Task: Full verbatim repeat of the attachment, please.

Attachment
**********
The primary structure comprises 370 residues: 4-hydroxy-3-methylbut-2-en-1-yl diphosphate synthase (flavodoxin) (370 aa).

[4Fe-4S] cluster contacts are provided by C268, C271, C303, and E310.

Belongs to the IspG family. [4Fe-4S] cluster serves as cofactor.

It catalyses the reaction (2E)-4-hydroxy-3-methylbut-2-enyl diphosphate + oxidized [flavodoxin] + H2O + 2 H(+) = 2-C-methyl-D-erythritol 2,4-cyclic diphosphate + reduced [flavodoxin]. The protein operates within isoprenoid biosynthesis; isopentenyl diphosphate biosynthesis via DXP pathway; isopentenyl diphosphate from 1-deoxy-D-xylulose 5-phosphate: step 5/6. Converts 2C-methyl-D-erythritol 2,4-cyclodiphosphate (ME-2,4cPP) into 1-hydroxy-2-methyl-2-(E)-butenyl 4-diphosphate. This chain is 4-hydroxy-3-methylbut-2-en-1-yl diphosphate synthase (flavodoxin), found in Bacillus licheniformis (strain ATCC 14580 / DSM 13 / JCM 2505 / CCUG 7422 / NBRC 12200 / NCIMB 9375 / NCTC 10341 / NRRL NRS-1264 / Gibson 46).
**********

The primary structure comprises 370 residues: 4-hydroxy-3-methylbut-2-en-1-yl diphosphate synthase (flavodoxin) (370 aa).

[4Fe-4S] cluster contacts are provided by C268, C271, C303, and E310.

Belongs to the IspG family. [4Fe-4S] cluster serves as cofactor.

It catalyses the reaction (2E)-4-hydroxy-3-methylbut-2-enyl diphosphate + oxidized [flavodoxin] + H2O + 2 H(+) = 2-C-methyl-D-erythritol 2,4-cyclic diphosphate + reduced [flavodoxin]. The protein operates within isoprenoid biosynthesis; isopentenyl diphosphate biosynthesis via DXP pathway; isopentenyl diphosphate from 1-deoxy-D-xylulose 5-phosphate: step 5/6. Converts 2C-methyl-D-erythritol 2,4-cyclodiphosphate (ME-2,4cPP) into 1-hydroxy-2-methyl-2-(E)-butenyl 4-diphosphate. This chain is 4-hydroxy-3-methylbut-2-en-1-yl diphosphate synthase (flavodoxin), found in Bacillus licheniformis (strain ATCC 14580 / DSM 13 / JCM 2505 / CCUG 7422 / NBRC 12200 / NCIMB 9375 / NCTC 10341 / NRRL NRS-1264 / Gibson 46).